May I also add that as a retired police officer that any threats or intimidation by any person to get the developer’s victims to pay off, in part or in full the developer’s debts, amounts to blackmail. But I presume that as a receiver you are already aware of this fact. So I have no doubt you will be acting with the utmost integrity towards all parties.

    Peter Davis. Chartered MICPD. MICM(Grad). (retired).

  • Pete says:

    As Mr Iacovides also works for the bank as their receiver, would he not put their interest first?

    He does mention ‘reckless lending’ which must surely put the banks at fault so why should guiltless buyers pay for the mistakes, greed and corruption at the bank?

    Put in simple terms; my wife goes into a shop to buy a jumper; she pays her money, gets her receipt and the deal is done. If the shop hasn’t paid the manufacturer does that mean the knitwear company can ask for the jumper back or do they take it up with the shop?

    In the case of Liasides Developers, Alpha bank made a series of loans, none of which were repaid but instead of the bank asking the guarantors for the money, or selling their collateral (there was collateral wasn’t there?) the bank have targeted innocent pensioners.

    The whole situation cries out for an investigation but Mr Iacovides refuses to probe the goings on between Alpha bank and Liasides. I would suggest that in the event of his continued refusal to carry out a FULL AND OPEN INVESTIGATION, Mr Iacovides steps aside and makes way for someone who will.

  • I also note that the unfortunate people in this predicament are referred to as ‘investors’.

    Many of those who contacted me about the liquidations taking place, including those being handled by other companies in Larnaca, Paphos and Limassol, are retired and have sunk their life savings into buying homes here. These can hardly be referred to as ‘investors’. Furthermore, many have no money to pay their developer’s debt or take their cases through the courts.

    If the liquidation of any other assets the company may have is insufficient to satisfy the banks and the other secured creditors, people who purchased homes built by companies in liquidation and who have yet to receive their Title Deeds will have to (a) put their hands in their pockets and come to an agreement with the bank or (b) take a loan from the bank to repay the debt or (c) face the consequences. (That’s assuming developers mortgaged the land on which they were building before contracts were deposited).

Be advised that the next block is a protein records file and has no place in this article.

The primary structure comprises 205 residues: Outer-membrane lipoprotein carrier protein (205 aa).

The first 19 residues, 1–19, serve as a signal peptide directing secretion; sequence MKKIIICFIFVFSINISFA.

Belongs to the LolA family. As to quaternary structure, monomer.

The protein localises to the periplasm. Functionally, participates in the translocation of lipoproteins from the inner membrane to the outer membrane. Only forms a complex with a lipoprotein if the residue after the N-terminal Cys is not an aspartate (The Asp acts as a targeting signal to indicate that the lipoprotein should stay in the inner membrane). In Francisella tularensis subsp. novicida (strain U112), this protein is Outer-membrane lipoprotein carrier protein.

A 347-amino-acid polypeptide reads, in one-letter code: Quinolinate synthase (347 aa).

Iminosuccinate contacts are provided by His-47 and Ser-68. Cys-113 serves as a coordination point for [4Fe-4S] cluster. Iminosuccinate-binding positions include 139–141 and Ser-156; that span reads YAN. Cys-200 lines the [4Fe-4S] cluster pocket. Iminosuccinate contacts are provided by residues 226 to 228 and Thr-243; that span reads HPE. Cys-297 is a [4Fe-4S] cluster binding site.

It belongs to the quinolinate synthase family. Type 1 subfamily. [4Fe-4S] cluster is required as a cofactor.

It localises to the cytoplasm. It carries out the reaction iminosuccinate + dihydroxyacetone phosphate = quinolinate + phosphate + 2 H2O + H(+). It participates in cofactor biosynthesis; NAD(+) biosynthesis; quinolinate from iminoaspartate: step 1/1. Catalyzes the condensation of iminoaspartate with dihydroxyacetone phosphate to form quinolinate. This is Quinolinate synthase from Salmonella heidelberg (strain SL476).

And there may be other creditors that all of these people will have to satisfy including the Inland Revenue.

    Bearing in mind that these homes have been paid for in full, why should people who have paid for their homes be held accountable for the nefarious actions of the banks, developers, lawyers and estate agents? It’s disgusting, it’s morally reprehensible!

    This situation also adds weight to the argument that people should only consider buying property in Cyprus that has a full and unencumbered Title Deed (by full I mean that the dwelling is included on the deed).

  • Denton Mackrell says:

    @Chris Iacovides.Such righteous indignation! I can see that as a paragon of virtue you really are caught between a rock and a hard place. However, one particular passage in your response deserves close examination:

    “I ask the investors if they want to, to consider contributing an amount (which is determined by the secured lender), in order for the lender to lift the charge and “clear the path” for the titles to be transferred. If the buyers do not wish to pay, then I cannot transfer the title deeds, I HAVE NEVER TOLD ANYONE THAT HE/SHE MUST PAY or I will take their home away”

    I ask everyone to read this passage slowly a couple of times and consider what it actually reveals. Mr Iacovides, with such an approach you don’t HAVE to tell them explicitly ‘pay up or else’. The threat is implicit in your statement “If the buyers do not wish to pay, then I cannot transfer the title deeds”.

    Can you honestly say that in every case you have always pursued first and vigorously the personal assets of the developer whose company took out the mortgages and, as necessary, the personal assets of his guarantors?

    Whichever way you cut it, even if you are indeed a paragon of virtue you have one helluva PR, image and reputation disaster on your hands!!

  • Chris Iacovides says:

    Dear Mr Howarth,

    I refer to your comment with regard to the “shameful demands of liquidators” and more particularly your article entitled “Cyprus Title Deeds bank extortion” and I am astounded by its inaccuracies and its cavalier tone. You are making misleading and groundless statements and you are fueling hostility amongst investors, this I cannot and will not tolerate.